Turn My Children Into Cave Children, or Not?
Persuading my kids to eat healthy is no easy task. Could the caveman diet-Paleo Diet-be the answer?
The habit or need for eating hasn't changed for human beings since the beginning of time, but what has changed is what our food has become. There is gluten-free this and that, no fructose corn syrup this, low fat that, no fat, full fat, no soy, only soy, low sugar, and sugar free. What is safe and healthy, and what isn't? What does your body really need and what does it not need? Do foods really affect behavior and allergies? I have no idea. I don't have time to study and research every last changing opinion or scientific nutrition fact. Maybe if we go back in time to the basics of food we can get some answers.
This year my husband and I did a Paleo Challenge for our health. It’s not a diet but a change in eating lifestyle. You basically eat like a caveman. It sounded awful and completely unreasonable. We completed the 30 day challenge, felt amazing, and lost at least 10 lbs and had a 5 percent drop in our body fat composition. It’s a very difficult feeling to put into words. We felt very "clean" and healthy.
The Paleo Challenge goal is eliminating processed foods and anything that early man didn't eat. NO dairy, soy, sugar (other than natural fruits), grains, or legumes. I know that sounds absolutely God awful, but we got creative with recipes and seasonings, and learned to read food labels, and we're hooked.
I'm not a huge fan of cooking. I can do it, but I just don't enjoy it. So, having to make sure that sugar, soy and fructose and other "non Paleo" ingredients weren't in things when I was planning a meal was very eye opening. Sugar is a main ingredient in most things. I was blown away.
I try to feed my kids healthy. With Ethan, my oldest, I was overly anal about letting him have pudding or Jell-O. Usually his dessert was applesauce. I forget when he started becoming such a picky eater, but I catered to it. Weeks of mac and cheese, hotdogs and oranges, chicken nuggets and tater tots, pizza, cereal bars, peanut butter and jelly, Capri Suns, and fruit snacks became my child’s staples. He boycotted anything green or not covered in cheese. As a parent you want your kids to eat so you tend to serve what you know they will eat. (Well, at least in my house that’s how it goes). We have the boys try new things every week. I re-introduce things that I hope they will eventually like. Sometimes we have success, but it’s usually another lesson on how to spit food out discreetly and not comment on just how much you don't like it.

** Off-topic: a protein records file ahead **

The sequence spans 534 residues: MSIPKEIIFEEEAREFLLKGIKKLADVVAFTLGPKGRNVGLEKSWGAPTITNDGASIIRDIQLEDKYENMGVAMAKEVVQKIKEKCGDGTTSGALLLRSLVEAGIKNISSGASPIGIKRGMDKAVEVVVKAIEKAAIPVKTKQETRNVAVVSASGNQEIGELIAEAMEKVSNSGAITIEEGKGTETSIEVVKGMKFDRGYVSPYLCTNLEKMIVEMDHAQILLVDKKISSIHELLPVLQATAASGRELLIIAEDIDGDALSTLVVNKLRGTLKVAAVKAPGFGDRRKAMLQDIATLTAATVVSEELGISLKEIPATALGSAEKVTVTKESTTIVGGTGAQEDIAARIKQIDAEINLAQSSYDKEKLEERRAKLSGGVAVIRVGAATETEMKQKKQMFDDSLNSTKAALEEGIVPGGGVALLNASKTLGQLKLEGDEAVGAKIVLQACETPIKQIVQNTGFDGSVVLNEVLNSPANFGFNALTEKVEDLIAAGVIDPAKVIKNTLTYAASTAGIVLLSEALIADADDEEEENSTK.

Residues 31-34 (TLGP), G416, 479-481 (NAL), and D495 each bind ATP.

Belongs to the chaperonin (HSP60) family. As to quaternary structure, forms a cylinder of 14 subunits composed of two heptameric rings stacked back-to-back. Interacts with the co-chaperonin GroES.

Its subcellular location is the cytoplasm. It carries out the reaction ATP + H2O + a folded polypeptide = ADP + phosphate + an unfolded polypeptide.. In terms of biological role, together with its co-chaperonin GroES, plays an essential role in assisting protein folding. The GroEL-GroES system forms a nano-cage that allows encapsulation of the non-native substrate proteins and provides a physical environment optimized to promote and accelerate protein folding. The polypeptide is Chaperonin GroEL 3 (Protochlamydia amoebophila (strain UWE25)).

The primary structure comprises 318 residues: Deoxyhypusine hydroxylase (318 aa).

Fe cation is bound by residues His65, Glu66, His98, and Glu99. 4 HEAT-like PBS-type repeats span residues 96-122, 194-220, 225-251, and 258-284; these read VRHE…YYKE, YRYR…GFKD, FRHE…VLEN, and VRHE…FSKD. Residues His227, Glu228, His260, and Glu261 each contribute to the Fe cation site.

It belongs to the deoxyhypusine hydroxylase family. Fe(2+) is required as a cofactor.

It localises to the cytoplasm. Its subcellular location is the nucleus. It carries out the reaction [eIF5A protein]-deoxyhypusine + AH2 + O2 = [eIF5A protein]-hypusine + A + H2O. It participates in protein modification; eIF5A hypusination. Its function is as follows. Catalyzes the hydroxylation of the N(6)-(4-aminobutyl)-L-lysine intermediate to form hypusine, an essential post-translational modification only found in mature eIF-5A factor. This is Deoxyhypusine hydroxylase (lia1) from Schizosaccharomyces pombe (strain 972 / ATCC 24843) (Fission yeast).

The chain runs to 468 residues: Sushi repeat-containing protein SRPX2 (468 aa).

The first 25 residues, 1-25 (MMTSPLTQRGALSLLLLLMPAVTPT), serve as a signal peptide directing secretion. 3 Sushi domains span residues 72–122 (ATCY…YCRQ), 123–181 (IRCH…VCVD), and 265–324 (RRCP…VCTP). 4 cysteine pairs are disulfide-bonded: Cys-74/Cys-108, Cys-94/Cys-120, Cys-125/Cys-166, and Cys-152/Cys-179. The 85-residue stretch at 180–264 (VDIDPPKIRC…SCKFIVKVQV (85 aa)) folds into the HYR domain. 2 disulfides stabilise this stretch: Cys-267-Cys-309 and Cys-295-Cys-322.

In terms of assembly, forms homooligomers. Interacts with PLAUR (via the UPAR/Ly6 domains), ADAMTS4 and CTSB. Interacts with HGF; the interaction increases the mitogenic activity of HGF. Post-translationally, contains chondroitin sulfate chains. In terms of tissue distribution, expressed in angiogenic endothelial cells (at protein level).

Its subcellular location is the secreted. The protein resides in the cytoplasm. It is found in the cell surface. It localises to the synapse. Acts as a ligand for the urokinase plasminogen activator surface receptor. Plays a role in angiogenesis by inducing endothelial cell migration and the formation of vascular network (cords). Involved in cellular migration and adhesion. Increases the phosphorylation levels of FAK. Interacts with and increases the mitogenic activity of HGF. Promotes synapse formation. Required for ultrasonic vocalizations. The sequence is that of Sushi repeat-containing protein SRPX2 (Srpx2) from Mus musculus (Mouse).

Quinn, my two-year-old, will usually eat one meal a day. I remind myself what our pediatrician said: when they are hungry they will eat; keep offering food, but know that they will not starve themselves.
Given our kids eating history, my husband and I are on the fence about bringing them into our Paleo world. I mean, they are so cave-like as it is that it should be a fairly easy transformation. They are already filthy little beings that would LOVE to run around in nature peeing on every tree, throwing rocks and hitting things with sticks. They have the primal scream down to a science...oh, and their climbing skills are off the charts.
The transformation would mean eliminating, oh, probably 97 percent of the kids' normal foods. Not 100 percent Paleo, but we would definitely like to stay 80 to 90 percent. I don't have a problem with that other than the additional fighting, complaining, whining and crying that will be added to our normal daily dose. I would love for them to feel as clean and healthy as my husband and I do. Not that they have gassy belly’s, joint pain, sleep issues, skin breakouts or really any other noticeable ailments that brought on by non Paleo foods, but it might help their health in other ways. I value my children’s health. I want the best nutrition for them, but I also want them to enjoy the culinary pleasures in being a kid: peanut butter and jelly, cheese puffs, oatmeal cream pies, pop tarts, Jell-O, popsicles, pizza, fruit snacks, gummy bears, pixie stix, lollipops and the list goes on.
The word "moderation" comes to mind. It's got to be the most overused word that parents hear. I was introduced to it when pregnant. Everything was okay if it was in "moderation." Following childbirth, I heard it from the pediatrician. Moderation, moderation, moderation. Can I get my kids to eat healthy and eat crap in "moderation" or will they eat crap and then eat healthy in "moderation"? There is always a dilemma in my house. I guess its evolution!
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